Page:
united-nations:

Did you know that 38% of the world’s land is used for agriculture? Or that there are 4.4 million fishing vessels and 1.4 billion cattle in the world? 

See these and more facts and figures in this recent infographic from the Food and Agriculture Organization of the United Nations (FAO).

Citizen science, social impact data, human rights, agriculture saving & planning, and more - check out the inspiring work the newly announced 2013 PopTech Social Innovation Fellows are up to. 

PopTech 2011 Social Innovation fellow Rose Goslinga runs Kilimo Salama, which manages to provide insurance to very small farms in Kenya. And now, it insures those farmers’ cows. 

kateoplis:

Mighty Old Trees Are Perishing Fast

“It’s a worldwide problem and appears to be happening in most types of forest,” said the study’s lead author, David Lindemayer, a professor at Australian National University and an expert in landscape ecology and forest management. The research team found that big, old trees are dying at an alarmingly fast clip around the world at all latitudes – Yosemite National Park in California, the African savanna, the Brazilian rain forest, Europe and the boreal forests around the world. […]
The die-off of these 100-to-300-year-old trees raises concern, the researchers say, because they sustain biodiversity to a greater degree than many other components of the forest. “Big, old trees are not just enlarged young trees,” said Jerry F. Franklin of the University of Washington, a co-author of the study who has studied old-growth forest for 45 years. “Old trees have idiosyncratic features – a different canopy, different branch systems, a lot of cavities, thicker bark and more heartwood. They provide a lot more habitat and niches.”
Big trees also supply abundant food for numerous animals in the form of fruits, flowers, foliage and nectar, noted Bill Laurance, another co-author, from James Cook University in Australia. “Their hollows offer nests and shelter for birds and animals” and “their loss could mean extinction for such creatures,” he said. […]
The study is only the latest among many reports of how climate change and other factors are taking a severe toll on the world’s forests. British Columbia, for example, is ground zero for a giant forest die-off that is occurring across the Rockies. More than 53,000 square miles of forest there has died in the last decade. The largest previous die-off, in the 1980s, spanned 2,300 square miles. […]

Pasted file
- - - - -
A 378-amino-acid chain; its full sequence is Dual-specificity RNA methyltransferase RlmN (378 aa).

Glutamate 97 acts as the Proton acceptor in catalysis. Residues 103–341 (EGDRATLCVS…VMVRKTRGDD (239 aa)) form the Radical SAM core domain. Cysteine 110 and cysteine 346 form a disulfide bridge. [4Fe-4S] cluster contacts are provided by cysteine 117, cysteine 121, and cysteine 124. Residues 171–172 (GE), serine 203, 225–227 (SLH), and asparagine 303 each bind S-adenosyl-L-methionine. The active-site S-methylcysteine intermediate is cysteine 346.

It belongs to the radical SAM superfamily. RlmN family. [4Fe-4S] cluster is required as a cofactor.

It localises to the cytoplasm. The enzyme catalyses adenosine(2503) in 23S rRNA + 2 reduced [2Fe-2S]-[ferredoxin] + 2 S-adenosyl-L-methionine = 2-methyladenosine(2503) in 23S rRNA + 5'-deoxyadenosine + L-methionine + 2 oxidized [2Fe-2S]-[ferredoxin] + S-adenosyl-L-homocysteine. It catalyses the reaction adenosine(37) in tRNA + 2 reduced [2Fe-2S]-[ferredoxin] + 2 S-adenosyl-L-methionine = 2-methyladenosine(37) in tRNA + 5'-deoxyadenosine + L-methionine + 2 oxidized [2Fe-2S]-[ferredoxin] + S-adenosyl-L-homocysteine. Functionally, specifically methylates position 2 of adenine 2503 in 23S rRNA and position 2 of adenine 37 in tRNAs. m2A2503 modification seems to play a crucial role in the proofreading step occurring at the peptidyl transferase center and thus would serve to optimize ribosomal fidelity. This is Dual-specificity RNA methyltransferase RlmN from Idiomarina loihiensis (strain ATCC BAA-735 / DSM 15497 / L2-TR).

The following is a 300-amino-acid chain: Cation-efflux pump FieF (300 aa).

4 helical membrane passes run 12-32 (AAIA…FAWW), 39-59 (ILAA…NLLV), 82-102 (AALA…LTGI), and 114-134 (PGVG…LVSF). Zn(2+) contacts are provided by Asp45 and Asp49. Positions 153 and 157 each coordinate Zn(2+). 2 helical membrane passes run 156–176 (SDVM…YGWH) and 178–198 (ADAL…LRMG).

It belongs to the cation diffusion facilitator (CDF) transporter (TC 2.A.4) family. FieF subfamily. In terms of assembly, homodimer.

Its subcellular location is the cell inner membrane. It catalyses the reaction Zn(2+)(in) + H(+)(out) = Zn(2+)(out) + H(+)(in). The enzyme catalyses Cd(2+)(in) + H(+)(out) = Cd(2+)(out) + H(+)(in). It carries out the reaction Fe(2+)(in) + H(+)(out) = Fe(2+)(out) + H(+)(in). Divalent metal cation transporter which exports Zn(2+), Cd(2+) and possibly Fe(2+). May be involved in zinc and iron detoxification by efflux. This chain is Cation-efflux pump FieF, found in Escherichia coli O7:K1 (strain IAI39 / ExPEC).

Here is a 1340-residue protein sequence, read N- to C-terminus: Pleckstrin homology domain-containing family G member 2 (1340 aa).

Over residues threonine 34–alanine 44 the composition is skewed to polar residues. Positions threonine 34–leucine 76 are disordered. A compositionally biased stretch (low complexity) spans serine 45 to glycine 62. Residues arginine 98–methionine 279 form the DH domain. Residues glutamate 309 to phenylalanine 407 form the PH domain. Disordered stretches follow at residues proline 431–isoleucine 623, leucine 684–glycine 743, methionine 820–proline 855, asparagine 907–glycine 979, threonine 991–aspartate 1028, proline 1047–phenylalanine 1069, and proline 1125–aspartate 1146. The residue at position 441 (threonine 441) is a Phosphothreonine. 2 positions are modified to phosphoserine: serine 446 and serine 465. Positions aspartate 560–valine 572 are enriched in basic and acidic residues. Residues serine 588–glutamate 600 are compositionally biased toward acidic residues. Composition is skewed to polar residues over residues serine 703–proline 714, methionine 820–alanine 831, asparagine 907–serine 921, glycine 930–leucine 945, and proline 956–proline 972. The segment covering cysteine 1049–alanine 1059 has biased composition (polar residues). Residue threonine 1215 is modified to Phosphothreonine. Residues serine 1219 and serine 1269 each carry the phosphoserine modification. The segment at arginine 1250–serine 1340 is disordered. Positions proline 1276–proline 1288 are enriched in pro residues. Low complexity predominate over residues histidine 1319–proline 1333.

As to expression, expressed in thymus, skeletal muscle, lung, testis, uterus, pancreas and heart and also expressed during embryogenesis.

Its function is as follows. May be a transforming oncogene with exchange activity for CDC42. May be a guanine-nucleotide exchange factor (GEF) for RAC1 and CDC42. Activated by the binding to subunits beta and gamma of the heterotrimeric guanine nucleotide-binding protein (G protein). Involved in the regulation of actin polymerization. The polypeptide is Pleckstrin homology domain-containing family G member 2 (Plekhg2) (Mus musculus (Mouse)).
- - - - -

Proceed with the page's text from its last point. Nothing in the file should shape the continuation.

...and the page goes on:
A new fungal disease that is attacking Britain’s beloved ash trees has been front-page news there. It is feared that the fungus could claim more than 90 percent of Britain’s ash, as it has elsewhere in Europe.

More trees. [infographic: Michael Paukner]

kateoplis:

Mighty Old Trees Are Perishing Fast

“It’s a worldwide problem and appears to be happening in most types of forest,” said the study’s lead author, David Lindemayer, a professor at Australian National University and an expert in landscape ecology and forest management. The research team found that big, old trees are dying at an alarmingly fast clip around the world at all latitudes – Yosemite National Park in California, the African savanna, the Brazilian rain forest, Europe and the boreal forests around the world. […]

The die-off of these 100-to-300-year-old trees raises concern, the researchers say, because they sustain biodiversity to a greater degree than many other components of the forest. “Big, old trees are not just enlarged young trees,” said Jerry F. Franklin of the University of Washington, a co-author of the study who has studied old-growth forest for 45 years. “Old trees have idiosyncratic features – a different canopy, different branch systems, a lot of cavities, thicker bark and more heartwood. They provide a lot more habitat and niches.”

Big trees also supply abundant food for numerous animals in the form of fruits, flowers, foliage and nectar, noted Bill Laurance, another co-author, from James Cook University in Australia. “Their hollows offer nests and shelter for birds and animals” and “their loss could mean extinction for such creatures,” he said. […]

The study is only the latest among many reports of how climate change and other factors are taking a severe toll on the world’s forests. British Columbia, for example, is ground zero for a giant forest die-off that is occurring across the Rockies. More than 53,000 square miles of forest there has died in the last decade. The largest previous die-off, in the 1980s, spanned 2,300 square miles. […]

A new fungal disease that is attacking Britain’s beloved ash trees has been front-page news there. It is feared that the fungus could claim more than 90 percent of Britain’s ash, as it has elsewhere in Europe.

More trees. [infographic: Michael Paukner]

weworkhere:

watershedplus:

The Science Barge greenhouse is a prototype of sustainable urban farm floating on the Hudson River. The greenhouse grows an abundance of fresh produce including tomatoes, melons, greens, and lettuce with zero net carbon emissions, zero pesticides, and zero runoff.

More at Groundwork Hudson Valley

Yes please!

treehugger:

Architecture for Humanity Chicago helps improve food access and eating habits in inner-city areas by buying up an old Chicago Transit Authority bus and retrofitting it into a single-aisle grocery store. Dubbed the Fresh Moves Mobile Produce Market, it travels through the Windy City’s “food deserts,” selling fresh produce and offering classes on cooking and nutrition.

See more smart ideas for fixing cities: 12 Innovative Ways to Rethink Our Cities. 

wnycradiolab:

infinity-imagined:

Plant Cells

How many years of stained glass making classes would I need to take before I had the skill level to turn this into a window?  Because it might be worth it.

(PS Anyone have an image source for this?  I searched but did not find.)

Inspiring start for the Wangari Community Gardens in Washington, DC.